Carol Wells/Center for the Study of Political Graphics

Los Angeles government officials are preserving some of the art created during Occupy Wall Street, the first major city to do so

Though the history of Occupy Wall Street is still being written, some of the movement's artwork is already receiving attention from preservationists.

While there are multiple efforts to organize local gallery shows for the tent cities' protest art, Los Angeles is taking the unusual step of organizing a preservation process for a major mural created in its encampment. It is the first major city to do so.

The massive four-sided mural, painted on plywood erected to protect a park fountain from vandalism, is awaiting a caretaker after the Department of Cultural Affairs removed it under the watchful eye of a conservator. The mural isn’t just a visual depiction of the protesters’ perspective. Its physical creation echoes the movement as well, with multiple anonymous artists contributing to the work.

One side of the mural depicts the Federal Reserve as a monstrous octopus, ravenously grabbing cash from foreclosed homes, while exhorting viewers to "Take the Power Back."

The other sides are a hodge-podge of protest images, icons and graffiti, recalling the vibrant murals and chaotic street art of Los Angeles’ urban sprawl. "It’s site specific to L.A.," says Carol Wells, Executive Director of the Center for the Study of Political Graphics. "It documents L.A.’s part in an international movement."

The mural was removed under orders from the Mayor’s Office and is now in storage downtown at C. Erwin Piper Technical Center, where the city’s archives are kept. The city took possession of the mural following the swift (and, many argued, unnecessarily harsh) eviction of the protestors from their camp outside City Hall in late November.

The mural's preservation is thanks to the efforts of Matthew Rudnick, a budget bureaucrat with no formal art education but with a keen sense of historical import. During the park clean up, Rudnick coordinated efforts between General Services, (which was responsible for cleaning the park), and the Department of Cultural Affairs. "It would be a tragedy to have it thrown away," says Rudnick. "The work is dynamic."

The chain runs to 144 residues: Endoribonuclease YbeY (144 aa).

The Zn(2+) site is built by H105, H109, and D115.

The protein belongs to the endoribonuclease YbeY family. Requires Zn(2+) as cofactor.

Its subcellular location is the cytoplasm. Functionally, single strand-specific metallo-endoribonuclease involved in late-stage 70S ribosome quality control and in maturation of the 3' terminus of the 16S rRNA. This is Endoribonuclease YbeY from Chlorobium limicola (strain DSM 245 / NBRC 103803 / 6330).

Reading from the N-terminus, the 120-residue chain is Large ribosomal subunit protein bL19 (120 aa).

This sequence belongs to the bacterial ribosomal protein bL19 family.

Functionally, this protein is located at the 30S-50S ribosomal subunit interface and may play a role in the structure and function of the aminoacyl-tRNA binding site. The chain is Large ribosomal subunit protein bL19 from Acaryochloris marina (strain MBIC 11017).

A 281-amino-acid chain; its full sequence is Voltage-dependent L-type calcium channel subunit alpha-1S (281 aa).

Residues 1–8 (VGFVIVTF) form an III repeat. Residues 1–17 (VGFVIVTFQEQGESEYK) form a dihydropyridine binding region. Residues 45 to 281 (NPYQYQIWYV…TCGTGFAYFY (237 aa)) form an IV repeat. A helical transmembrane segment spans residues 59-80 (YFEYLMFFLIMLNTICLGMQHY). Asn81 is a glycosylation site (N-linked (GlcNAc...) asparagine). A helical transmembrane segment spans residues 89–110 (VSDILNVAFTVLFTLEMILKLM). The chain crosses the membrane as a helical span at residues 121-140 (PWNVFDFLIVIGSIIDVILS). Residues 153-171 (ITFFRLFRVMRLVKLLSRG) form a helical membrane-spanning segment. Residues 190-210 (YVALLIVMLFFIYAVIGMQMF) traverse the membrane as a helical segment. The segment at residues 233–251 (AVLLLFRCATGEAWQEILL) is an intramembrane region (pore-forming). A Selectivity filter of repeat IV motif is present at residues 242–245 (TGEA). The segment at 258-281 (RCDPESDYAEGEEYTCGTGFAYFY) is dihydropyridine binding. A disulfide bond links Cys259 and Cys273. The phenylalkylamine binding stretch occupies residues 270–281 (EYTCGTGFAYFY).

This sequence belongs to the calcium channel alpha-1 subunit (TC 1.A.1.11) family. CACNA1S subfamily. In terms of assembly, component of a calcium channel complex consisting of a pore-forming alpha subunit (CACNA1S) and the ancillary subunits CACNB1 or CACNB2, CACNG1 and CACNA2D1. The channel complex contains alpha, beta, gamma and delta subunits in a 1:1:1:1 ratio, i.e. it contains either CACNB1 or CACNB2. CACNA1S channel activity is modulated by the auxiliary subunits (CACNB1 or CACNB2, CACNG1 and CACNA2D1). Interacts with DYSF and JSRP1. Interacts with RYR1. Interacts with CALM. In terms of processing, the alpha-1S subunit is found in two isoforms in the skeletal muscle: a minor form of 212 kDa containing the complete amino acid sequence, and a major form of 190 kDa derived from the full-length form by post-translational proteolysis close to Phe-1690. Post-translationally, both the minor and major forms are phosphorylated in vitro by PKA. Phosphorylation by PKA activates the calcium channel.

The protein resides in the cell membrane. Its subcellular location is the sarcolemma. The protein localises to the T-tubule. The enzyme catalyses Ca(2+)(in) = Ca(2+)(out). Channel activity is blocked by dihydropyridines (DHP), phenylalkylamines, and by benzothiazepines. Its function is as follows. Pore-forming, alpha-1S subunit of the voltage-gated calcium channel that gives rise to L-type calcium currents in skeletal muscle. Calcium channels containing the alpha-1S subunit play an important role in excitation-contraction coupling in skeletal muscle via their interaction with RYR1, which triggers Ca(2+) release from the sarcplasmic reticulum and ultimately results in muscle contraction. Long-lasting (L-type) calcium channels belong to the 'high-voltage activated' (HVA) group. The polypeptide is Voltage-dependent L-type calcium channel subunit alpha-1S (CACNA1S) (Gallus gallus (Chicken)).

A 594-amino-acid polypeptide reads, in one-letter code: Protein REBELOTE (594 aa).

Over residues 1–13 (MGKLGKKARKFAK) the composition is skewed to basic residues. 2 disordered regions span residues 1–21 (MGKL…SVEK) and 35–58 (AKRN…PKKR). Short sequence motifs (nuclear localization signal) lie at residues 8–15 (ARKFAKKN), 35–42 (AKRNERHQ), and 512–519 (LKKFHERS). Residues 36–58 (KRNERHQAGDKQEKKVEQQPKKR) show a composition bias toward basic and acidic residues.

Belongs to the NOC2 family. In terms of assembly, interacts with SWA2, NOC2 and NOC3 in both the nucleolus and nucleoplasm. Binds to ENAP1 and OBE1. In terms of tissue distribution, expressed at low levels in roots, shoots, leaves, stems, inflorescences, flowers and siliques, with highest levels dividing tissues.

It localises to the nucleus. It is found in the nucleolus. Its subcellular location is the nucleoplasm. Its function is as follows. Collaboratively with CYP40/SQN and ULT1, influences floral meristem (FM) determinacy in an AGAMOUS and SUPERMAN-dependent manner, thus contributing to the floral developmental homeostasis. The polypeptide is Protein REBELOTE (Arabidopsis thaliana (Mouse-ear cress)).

Rudnick’s role in saving the mural highlights the irony of the city stepping in to save it. "It undermines the message of the mural of government as a faceless, uncaring entity," says Johanna Blakely, Deputy Director of the Norman Lear Center, a media-focused think tank in Los Angeles. "There was a real person in government who decided to save this thing."

The Department of Cultural Affairs is now beginning the process of finding a permanent home for the mural. Interested parties will soon be invited to submit offers to display the mural publicly.

It’s relatively new terrain but one the city viewed as necessary for an artwork that had become an emblem. "We felt giving it to a [caretaking] entity without a public process would come back to haunt us," says Olga Garay-English, Executive Director of the Department of Cultural Affairs. "It’s more appropriate to have a transparent system in place."

Despite the tension between the protesters and the city following the eviction, there seems to be agreement that the city can and should play an active role in protecting the art. "It’s an acknowledgement that our physical occupation was more than a political statement," says Gia Trimble, one of the protesters. "It proves you don’t have to be marching to make a political statement. You can also express ideas through art."

All images courtesy by Carol Wells of the Center for the Study of Political Graphics.

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